They handed out flags. We waved them. The television boom shot down over our heads, everyone in our section waved to the camera. I had one moment when I looked around and was overcome with, I won't call it a panic attack, but just a momentary pause of realization that this was unlike anything I had every done or would ever do. Fortunately I had some cheese in my pocket and Craig and I shared cheese and granola bars and the moment quickly passed.

On the jumbotron we could see the dignitaries filing onto the staging area. The people around us were waiting patiently in groups of two or three or four. There was space between us. People were dressed in warm clothes, but it was still cold. I guess it was about 20 degrees. After about an hour or two, I can't remember, my toes began to hurt from the cold and Craig leaned down to line his shoes with paper because the bottoms of his feet were hurting from the cold. I held off on that but some time later, I was sorry not to have done it too! Everyone was patient and in a good humor. There were no vendors or food stands about, just the thousands of porta potties. Some people had signs but didn't hold them up so people behind them could see.

Then the moment approached and everyone surged forward. When George Bush came down the stairs, some people booed. When the helicopter taking him away flew over the crowd shortly after that, some people sang, “na na na na, hey, hey, hey, good-bye,”

More dignitaries came down the stairs. There was Ted Kennedy in his sky blue scarf looking old and happy. There were Hillary and Bill Clinton.

Everyone around us was patient and calm. Periodically, the camera would boom across the crowd and we would wave. All we could se was the small box zooming over us, suspended on a long metal arm coming out from a media tower but we didn't see ourselves on any screen. The jumbotrons were focused directly on the podium and what was happening at the Capitol. We could see the three great American flags hanging down by the pillars. They looked so huge up close the other day, but now they were specks in the distance.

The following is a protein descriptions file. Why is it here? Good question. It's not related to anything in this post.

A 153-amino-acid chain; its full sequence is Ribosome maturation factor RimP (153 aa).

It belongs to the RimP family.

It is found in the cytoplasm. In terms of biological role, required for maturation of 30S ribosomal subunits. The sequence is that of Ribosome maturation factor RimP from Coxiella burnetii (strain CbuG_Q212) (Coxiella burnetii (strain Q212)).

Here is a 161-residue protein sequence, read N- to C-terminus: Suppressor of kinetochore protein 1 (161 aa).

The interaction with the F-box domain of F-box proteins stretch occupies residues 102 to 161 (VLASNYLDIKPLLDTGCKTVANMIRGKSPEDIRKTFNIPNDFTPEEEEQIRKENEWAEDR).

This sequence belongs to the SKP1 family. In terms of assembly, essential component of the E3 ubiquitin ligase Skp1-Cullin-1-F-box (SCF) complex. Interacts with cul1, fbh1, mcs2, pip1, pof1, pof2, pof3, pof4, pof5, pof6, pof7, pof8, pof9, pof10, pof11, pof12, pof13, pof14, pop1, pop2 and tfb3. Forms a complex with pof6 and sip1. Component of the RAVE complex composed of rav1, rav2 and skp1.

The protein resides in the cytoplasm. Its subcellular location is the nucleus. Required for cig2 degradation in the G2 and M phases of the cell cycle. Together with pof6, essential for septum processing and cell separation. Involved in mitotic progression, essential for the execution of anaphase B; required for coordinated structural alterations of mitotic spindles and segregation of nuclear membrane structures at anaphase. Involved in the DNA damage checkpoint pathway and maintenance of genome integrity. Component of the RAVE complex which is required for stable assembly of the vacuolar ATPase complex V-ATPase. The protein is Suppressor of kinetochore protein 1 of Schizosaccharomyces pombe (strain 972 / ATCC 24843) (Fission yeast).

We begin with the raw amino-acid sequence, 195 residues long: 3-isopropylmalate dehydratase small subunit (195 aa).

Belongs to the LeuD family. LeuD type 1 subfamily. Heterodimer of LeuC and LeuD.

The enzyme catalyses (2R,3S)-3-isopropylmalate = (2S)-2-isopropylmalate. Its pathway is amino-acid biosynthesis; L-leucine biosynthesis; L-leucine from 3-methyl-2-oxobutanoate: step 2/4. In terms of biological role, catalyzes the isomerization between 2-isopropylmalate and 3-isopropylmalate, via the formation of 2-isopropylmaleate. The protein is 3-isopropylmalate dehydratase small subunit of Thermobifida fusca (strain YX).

Then the moment arrived. The Reverend stepped up to say the prayer. I, for one, nearly held my breath, hoping he wouldn't ruin these perfect moments. But soon the Lord's Prayer was over and he moved away. Joe Biden stepped up and took the oath of office. The crowd erupted in cheers and everyone surged forward again. Then Barack Obama and Michelle and the two little girls in their candy-colored outfits were there before us on the big screen. There was some stumbling over the oath. Craig said something to me. But then the rest of the oath seemed OK.

Everyone cheered. Flags waved. People hugged each other and it felt like a spirit of lifting up. Then our new President spoke. He was eloquent, of course. I felt touched, I felt hopeful and I felt surrounded by the hope of hundreds of thousands all around me. The words spoke of a future and there was also a deep sense of abiding in this moment when, for these seconds, we could all see this future together as one. Not an easy future, but a future together as one world.

When he finished, the crowd erupted again, flags waved, gloved and mittened hands clapped. People jumped up and down in joy and cheered the new President.

Then it felt like time to go home.

Craig and I made our way past the Jefferson Memorial and walked on the closed down, empty freeway crossing the bridge over the icy Potomac where a blast of frigid air accompanied us all the way. It reminded me of the words from Obama's Inaugural Address about the winter winds that were blowing over this river when George Washington and his troops were there and the winter we are facing in this national crisis. But we soon came to the other side, as we all will together, and were on our way to lunch and watching the parade and Balls on TV in the comfort of Craig's living room. 

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My experiences at the inauguration.